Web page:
It’s been tough times for the Cougars. That is up until last weekend when they took it to the Kootenay Ice allowing them to leave the building only after being beaten twice in as many nights.
Unfortunately for 17-year-old Cougar defenceman Gary Gladue he wasn’t there to enjoy the victory and bask in the glow that radiated off a team that has been struggling during a horrendous January schedule.
Gary Gladue made the call to the Cougar management Friday night. He called to tell them that he would not be coming to the rink anymore. With the pressure on everyone to do well it really isn’t surprising that communications might break down, that things get heated, that people just can’t take any more flack.
General Manager Daryl Lubiniecki says, “There is no question that there is pressure put on these kids.
“The amount of teenagers that we go through we don’t have very many problems and the thing is I don’t even know what the problem is. I really don’t and nobody does. There hasn’t been a specific incident come up,” says Lubiniecki.
Gary’s uncle, Constable Dean Gladue, has done most of the talking on his behalf. According to Dean this is a carry over from last year when assistant GM Dallas Thompson was behind the bench as assistant coach. Apparently there were problems then and there are still problems now.
“When someone is down you don’t keep kicking them. When someone is hurting you don’t keep kicking them. When a kid is down you build them up. When a kid knows he’s giving up the puck in front of the net you don’t kick him, you try to fix it so it doesn’t happen again,” says Dean Gladue.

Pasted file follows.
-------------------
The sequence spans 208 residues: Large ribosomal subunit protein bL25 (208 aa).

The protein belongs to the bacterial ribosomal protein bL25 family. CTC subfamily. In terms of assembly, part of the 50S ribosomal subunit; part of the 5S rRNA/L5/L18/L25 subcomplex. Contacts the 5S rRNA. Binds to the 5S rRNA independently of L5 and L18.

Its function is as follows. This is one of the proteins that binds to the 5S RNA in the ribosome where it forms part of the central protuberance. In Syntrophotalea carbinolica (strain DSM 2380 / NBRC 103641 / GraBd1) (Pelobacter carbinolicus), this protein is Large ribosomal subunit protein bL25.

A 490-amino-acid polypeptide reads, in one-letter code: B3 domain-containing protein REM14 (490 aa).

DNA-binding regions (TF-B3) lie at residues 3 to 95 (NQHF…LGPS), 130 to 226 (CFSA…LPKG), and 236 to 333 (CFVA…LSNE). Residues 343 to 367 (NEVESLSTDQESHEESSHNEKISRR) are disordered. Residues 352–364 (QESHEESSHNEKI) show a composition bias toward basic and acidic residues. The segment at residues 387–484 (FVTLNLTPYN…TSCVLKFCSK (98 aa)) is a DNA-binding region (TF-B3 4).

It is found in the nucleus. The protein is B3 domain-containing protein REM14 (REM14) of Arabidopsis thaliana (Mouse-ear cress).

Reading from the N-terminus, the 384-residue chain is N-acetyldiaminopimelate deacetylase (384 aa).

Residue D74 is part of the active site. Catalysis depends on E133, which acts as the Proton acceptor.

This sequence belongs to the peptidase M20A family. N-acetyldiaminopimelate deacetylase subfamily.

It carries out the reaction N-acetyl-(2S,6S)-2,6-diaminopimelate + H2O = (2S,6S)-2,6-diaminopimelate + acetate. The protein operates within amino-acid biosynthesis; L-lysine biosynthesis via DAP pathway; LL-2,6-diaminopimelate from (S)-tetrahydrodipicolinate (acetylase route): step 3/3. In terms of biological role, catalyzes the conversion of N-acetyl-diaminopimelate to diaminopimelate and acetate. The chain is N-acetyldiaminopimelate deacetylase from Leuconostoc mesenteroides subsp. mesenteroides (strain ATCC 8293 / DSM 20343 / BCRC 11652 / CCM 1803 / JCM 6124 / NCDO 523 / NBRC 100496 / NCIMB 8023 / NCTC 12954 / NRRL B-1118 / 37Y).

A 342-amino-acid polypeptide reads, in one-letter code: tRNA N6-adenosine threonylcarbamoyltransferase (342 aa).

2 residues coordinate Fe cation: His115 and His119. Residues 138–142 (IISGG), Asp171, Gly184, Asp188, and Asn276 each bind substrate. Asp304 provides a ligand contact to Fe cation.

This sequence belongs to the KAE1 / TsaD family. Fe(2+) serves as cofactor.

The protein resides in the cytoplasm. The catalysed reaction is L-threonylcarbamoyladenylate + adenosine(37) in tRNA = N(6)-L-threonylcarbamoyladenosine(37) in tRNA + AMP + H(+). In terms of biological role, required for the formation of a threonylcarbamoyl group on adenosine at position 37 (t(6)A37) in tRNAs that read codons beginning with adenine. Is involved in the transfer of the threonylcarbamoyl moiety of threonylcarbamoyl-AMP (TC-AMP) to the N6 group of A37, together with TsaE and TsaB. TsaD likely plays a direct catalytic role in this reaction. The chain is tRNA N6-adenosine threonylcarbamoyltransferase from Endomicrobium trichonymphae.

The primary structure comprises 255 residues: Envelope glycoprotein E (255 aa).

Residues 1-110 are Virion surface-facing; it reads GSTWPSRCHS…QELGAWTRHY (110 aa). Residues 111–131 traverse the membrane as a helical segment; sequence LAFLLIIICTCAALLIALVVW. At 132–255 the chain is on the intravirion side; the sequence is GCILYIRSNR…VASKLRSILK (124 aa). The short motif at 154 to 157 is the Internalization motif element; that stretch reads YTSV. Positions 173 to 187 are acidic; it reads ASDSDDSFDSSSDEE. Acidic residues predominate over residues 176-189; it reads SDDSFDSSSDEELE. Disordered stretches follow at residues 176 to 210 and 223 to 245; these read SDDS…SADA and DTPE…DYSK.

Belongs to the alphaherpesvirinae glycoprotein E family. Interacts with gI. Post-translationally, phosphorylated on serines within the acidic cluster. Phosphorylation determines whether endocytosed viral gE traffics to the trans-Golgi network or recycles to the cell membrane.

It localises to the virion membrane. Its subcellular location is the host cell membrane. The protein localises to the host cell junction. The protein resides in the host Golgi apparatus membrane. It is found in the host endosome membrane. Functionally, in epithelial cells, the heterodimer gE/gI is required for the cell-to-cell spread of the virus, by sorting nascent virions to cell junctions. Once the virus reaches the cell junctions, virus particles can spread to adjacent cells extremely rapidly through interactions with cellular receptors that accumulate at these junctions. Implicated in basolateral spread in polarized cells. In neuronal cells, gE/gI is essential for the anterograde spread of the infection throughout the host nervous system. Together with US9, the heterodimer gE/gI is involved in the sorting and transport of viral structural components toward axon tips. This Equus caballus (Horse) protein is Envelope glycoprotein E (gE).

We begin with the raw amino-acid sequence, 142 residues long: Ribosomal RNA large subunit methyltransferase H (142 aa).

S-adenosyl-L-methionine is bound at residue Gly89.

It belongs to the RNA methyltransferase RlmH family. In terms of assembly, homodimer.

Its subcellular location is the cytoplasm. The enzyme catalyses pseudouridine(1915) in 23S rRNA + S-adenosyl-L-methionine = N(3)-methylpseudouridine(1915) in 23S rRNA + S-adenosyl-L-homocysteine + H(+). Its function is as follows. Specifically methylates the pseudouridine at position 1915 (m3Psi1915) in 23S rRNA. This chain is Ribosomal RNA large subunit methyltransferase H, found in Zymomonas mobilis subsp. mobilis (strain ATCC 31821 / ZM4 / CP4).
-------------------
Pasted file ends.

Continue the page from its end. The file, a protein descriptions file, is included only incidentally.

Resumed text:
It seems as if Gary didn’t know who to turn to and tried to keep it to himself.
“We have a head shrink come in and talk to the kids all the time, there is that opportunity Max Offenberger he’s from Boston he works with NHL teams. He is a available, he comes in all the time. I never questioned whether he talked to him but obviously he didn’t,” says Lubiniecki.
“He is very loyal to his team he always wanted to keep the ship going to be seen as a team player and to be seen as a team player you want to keep it internally, in house and I think with Gary he tried his utmost to do that,” says Dean Gladue.
“Kids they learn to clam up and when everything breaks loose then they see the support that would have been with him. I think its the fear factor as well.”
“Gary situation is such that here is a kid who went from a having a love of the game to just dying. He shut down. He could not go on anymore. He could not hide it anymore, physically he couldn’t hide it.
He is a sensitive kid and we talked about that, other kids would have just gave it right back, barked back adding fuel to the fire. I think with Gary’s situation, now that I have the full picture I guess I could say, we are hoping we can work this internally. We hope to work it internally with the organization to get Gary back skating again.”
The organization is more than willing to find a solution and Lubiniecki says, “My door is open all the time anyway. I’ve made the initiative to go and so it’s on the table. I’ve talked to his Dad and Dean and basically in a few days he will maybe feel like talking but I don’t know whether he does or not. Anyway he knows where we are.”